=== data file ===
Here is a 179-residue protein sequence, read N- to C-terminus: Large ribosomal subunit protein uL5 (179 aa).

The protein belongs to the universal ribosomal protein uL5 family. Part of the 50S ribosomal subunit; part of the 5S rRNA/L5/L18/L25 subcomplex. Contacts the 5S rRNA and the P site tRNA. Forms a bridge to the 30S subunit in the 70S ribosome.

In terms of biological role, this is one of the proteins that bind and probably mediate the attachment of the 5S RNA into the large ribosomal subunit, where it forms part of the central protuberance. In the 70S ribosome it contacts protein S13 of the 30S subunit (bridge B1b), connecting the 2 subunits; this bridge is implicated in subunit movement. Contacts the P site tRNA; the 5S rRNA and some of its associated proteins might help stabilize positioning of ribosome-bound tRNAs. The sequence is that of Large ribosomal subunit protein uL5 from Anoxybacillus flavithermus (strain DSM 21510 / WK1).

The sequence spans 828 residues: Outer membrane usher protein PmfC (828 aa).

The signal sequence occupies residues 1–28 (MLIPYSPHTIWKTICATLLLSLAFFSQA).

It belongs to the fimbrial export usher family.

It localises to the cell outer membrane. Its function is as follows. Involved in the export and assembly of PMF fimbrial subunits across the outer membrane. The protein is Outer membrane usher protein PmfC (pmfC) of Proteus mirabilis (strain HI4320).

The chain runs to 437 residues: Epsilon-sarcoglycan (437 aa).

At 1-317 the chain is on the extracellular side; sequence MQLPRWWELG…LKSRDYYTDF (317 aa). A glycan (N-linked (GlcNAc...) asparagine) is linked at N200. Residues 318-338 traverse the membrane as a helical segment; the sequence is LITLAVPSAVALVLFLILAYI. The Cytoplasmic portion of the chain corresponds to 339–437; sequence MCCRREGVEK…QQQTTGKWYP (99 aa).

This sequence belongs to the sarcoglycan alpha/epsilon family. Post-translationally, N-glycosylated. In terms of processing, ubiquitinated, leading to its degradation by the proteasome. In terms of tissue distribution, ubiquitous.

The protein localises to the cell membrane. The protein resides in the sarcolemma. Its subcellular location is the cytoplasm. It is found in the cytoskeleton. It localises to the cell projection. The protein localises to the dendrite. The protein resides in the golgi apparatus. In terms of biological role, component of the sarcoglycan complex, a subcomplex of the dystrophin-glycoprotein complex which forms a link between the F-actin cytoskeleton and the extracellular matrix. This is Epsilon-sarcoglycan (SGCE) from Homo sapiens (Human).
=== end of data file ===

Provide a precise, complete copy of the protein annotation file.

Here is a 179-residue protein sequence, read N- to C-terminus: Large ribosomal subunit protein uL5 (179 aa).

The protein belongs to the universal ribosomal protein uL5 family. Part of the 50S ribosomal subunit; part of the 5S rRNA/L5/L18/L25 subcomplex. Contacts the 5S rRNA and the P site tRNA. Forms a bridge to the 30S subunit in the 70S ribosome.

In terms of biological role, this is one of the proteins that bind and probably mediate the attachment of the 5S RNA into the large ribosomal subunit, where it forms part of the central protuberance. In the 70S ribosome it contacts protein S13 of the 30S subunit (bridge B1b), connecting the 2 subunits; this bridge is implicated in subunit movement. Contacts the P site tRNA; the 5S rRNA and some of its associated proteins might help stabilize positioning of ribosome-bound tRNAs. The sequence is that of Large ribosomal subunit protein uL5 from Anoxybacillus flavithermus (strain DSM 21510 / WK1).

The sequence spans 828 residues: Outer membrane usher protein PmfC (828 aa).

The signal sequence occupies residues 1–28 (MLIPYSPHTIWKTICATLLLSLAFFSQA).

It belongs to the fimbrial export usher family.

It localises to the cell outer membrane. Its function is as follows. Involved in the export and assembly of PMF fimbrial subunits across the outer membrane. The protein is Outer membrane usher protein PmfC (pmfC) of Proteus mirabilis (strain HI4320).

The chain runs to 437 residues: Epsilon-sarcoglycan (437 aa).

At 1-317 the chain is on the extracellular side; sequence MQLPRWWELG…LKSRDYYTDF (317 aa). A glycan (N-linked (GlcNAc...) asparagine) is linked at N200. Residues 318-338 traverse the membrane as a helical segment; the sequence is LITLAVPSAVALVLFLILAYI. The Cytoplasmic portion of the chain corresponds to 339–437; sequence MCCRREGVEK…QQQTTGKWYP (99 aa).

This sequence belongs to the sarcoglycan alpha/epsilon family. Post-translationally, N-glycosylated. In terms of processing, ubiquitinated, leading to its degradation by the proteasome. In terms of tissue distribution, ubiquitous.

The protein localises to the cell membrane. The protein resides in the sarcolemma. Its subcellular location is the cytoplasm. It is found in the cytoskeleton. It localises to the cell projection. The protein localises to the dendrite. The protein resides in the golgi apparatus. In terms of biological role, component of the sarcoglycan complex, a subcomplex of the dystrophin-glycoprotein complex which forms a link between the F-actin cytoskeleton and the extracellular matrix. This is Epsilon-sarcoglycan (SGCE) from Homo sapiens (Human).